Dvorak: Gates Era Coming to an End at Microsoft

Bill Gates promises that he will relinquish control of Microsoft sometime next year.

He plans to become a full-time philanthropist in the mold of John D. Rockefeller or Andrew Carnegie, perhaps topping them both.

Steve Ballmer will control day-to-day operations, with Craig Mundie and Ray Ozzie kind of playing Bill Gates's former roles as chief meddler and nitpicker. (Apparently, it takes two guys to be the equivalent of Bill Gates.)

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Of course, when Bill meddled and nitpicked Ballmer, it created a specific dynamic between the two.

It'll be a completely different situation when these two organization men start doing it to Ballmer. There is no way these two suits can harness Ballmer, a mind-boggling dynamo who borders on maniacal.

Personally, I wonder if the company can survive without Gates there on a day-to-day basis, berating the masochistic coders with his chiding.

Two of his favorites include, "Do we actually pay you to work here?" and "That's the stupidest thing I've EVER heard."

People always complain that Steve Jobs is a big meanie to the staff, but Gates is just as bad.

Floating around this industry, the thing you learn over time is that programmers have such low self-esteem that they take well to the berating, or it seems, so since nobody has punched out either Gates or Ballmer (or Jobs, for that matter) in 30 years. Instead, they sulk off in a "Yes, boss" kind of stupor.

Meanwhile, the company has to struggle with the reality that it cannot really do much right. This has to drive its people crazy. Okay, maybe not crazy, since boatloads of money are still flowing in, but it must be that because they know they can't do anything right.

What I'm saying may be a stretch because it is possible — in some perverse dimension — that some people at Microsoft actually think they are doing things right.

They may look at the miserable Vista OS, which arrived very late with all of its promised features gutted, and say to themselves, "Wow, we nailed that!"

It's possible if they are clinically insane, that is.

Maybe they look at the Zune and think it is better than an iPod despite the sales numbers.

Do they give each other high fives every time they upgrade Microsoft Office with a couple of new features? Are they walking around saying, "AutoCorrect rocks!!"?

I dunno, but I doubt it.

What really must gall them is all the naysaying and criticism (like this, for example) the company gets from all corners and especially from the investment community, which sees the stock as a dog despite never-ending revenue growth.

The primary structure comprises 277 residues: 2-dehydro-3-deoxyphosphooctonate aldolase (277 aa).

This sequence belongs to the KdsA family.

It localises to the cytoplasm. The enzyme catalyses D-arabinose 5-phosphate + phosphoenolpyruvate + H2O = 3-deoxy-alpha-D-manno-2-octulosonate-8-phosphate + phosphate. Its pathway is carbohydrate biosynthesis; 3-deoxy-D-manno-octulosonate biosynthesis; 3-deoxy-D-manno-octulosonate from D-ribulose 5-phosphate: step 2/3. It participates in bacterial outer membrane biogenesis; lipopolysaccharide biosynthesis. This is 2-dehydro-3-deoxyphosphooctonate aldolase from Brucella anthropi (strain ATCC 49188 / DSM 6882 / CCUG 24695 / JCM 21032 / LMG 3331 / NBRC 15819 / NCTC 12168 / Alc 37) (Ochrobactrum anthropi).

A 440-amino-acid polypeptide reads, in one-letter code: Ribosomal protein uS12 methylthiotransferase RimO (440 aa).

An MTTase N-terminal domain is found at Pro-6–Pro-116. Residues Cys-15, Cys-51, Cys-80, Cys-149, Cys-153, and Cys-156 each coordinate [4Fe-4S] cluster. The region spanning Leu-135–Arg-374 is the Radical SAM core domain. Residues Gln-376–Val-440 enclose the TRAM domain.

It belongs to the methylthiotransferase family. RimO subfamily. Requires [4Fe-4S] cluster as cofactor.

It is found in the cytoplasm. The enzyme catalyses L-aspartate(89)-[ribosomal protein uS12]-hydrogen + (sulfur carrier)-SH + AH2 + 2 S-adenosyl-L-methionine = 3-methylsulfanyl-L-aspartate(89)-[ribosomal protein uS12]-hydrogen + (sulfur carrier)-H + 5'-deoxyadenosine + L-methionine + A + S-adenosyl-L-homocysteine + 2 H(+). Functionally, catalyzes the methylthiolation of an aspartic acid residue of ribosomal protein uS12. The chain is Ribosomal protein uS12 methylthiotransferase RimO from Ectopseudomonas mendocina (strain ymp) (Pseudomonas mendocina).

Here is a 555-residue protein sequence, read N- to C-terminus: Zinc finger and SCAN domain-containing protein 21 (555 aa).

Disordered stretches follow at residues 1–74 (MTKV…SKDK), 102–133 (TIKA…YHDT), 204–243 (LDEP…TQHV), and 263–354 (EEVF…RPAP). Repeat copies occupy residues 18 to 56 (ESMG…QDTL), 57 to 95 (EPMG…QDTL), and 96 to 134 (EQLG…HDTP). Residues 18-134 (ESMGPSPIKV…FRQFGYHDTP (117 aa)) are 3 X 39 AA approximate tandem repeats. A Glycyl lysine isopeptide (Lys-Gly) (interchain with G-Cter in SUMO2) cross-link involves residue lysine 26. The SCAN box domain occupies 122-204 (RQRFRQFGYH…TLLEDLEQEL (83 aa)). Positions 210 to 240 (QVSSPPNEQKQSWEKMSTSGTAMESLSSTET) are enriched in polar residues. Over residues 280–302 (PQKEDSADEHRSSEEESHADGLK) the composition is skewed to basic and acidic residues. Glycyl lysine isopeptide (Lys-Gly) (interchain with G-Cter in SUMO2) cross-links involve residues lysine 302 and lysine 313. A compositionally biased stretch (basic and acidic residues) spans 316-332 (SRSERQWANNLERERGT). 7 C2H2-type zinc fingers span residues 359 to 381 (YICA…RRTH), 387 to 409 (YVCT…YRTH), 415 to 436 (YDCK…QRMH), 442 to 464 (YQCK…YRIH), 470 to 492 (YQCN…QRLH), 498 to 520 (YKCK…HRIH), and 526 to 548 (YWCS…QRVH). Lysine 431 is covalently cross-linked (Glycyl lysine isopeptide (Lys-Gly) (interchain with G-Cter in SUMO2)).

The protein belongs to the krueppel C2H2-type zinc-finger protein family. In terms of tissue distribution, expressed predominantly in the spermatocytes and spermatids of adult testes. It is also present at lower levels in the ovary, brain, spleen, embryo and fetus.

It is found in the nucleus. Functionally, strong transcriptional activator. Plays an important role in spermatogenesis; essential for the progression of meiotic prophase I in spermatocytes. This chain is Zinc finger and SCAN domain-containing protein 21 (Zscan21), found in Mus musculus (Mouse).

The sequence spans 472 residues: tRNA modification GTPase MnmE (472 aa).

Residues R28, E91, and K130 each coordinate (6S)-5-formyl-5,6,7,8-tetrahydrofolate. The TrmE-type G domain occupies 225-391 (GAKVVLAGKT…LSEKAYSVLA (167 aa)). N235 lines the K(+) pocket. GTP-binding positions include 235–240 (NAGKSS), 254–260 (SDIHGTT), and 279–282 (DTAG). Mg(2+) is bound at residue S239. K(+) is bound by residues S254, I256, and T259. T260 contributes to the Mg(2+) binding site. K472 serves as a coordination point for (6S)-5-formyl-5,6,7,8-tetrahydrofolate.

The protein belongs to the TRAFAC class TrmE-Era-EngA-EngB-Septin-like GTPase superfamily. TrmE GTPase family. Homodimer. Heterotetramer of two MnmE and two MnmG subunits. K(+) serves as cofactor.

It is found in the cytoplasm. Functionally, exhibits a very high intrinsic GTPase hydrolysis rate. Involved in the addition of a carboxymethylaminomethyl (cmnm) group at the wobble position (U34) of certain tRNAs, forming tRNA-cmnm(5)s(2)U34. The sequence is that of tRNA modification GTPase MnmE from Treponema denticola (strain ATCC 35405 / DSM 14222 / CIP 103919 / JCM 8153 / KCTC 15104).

Now the company is making excuses for its strategy of copying Google rather than copying Apple.

I got the biggest kick out of a Wall Street Journal article that described how Microsoft was late to the music-player market and late to the advertising market and late to this and late to that.

It was an entire laundry list of parties Microsoft was late to that they should not have even attended. Why even do a music player?

And why should Microsoft even be in the advertising business? It's a manufacturing company: It should be the advertiser, not the outfit publishing the ads.

(Note: How come Apple is never criticized for being late to the advertising party or for not having a game machine? Weird, no?)

Late to the Phone Party

Anyway, now Microsoft is late to the phone party.

The company must be at its wits' end. For one thing, it had a phone OS years and years before Apple knew anything about phone software.

Does anyone say that Microsoft was ahead of its time? No, they say Apple is ahead of its time with the iPhone.

As for advertising, Microsoft was at full strength back in the late 1990s, with a slew of online magazines, Microsoft Sidewalk, and other initiatives that were all advertisement-driven. This was long before Google knew what to do with advertising.

Did anyone say Microsoft was ahead of its time, or that it was pioneering online advertising? No, they say the company is clueless about advertising.

Yes, even when Microsoft does something original, it seems to fall victim to bad timing.

There is a huge list of Microsoft carcasses on the Innovation Superhighway: MSX, Microsoft Live Meeting, the Pen computer, WinPad, Bob, Microsoft TV, MSNBC, those crazy watches, Microsoft Home division, the CD-ROM "Information at your Fingertips" business, Actimates (talking dolls), and the list goes on and on.

Much of this is the result of bad timing, and some because of poor leadership. All suffered from particularly miserable marketing.

I always like to point out that Microsoft, surprisingly, has no real VP of marketing or anything like it. This seems odd for a corporation this big.

Ballmer spent some time at Procter & Gamble after college, so I guess folks think that this is good enough.

Guess again. Microsoft innovation usually falls on its face because nobody knows what to do with it.

Will any of this change with Bill gone? You tell me.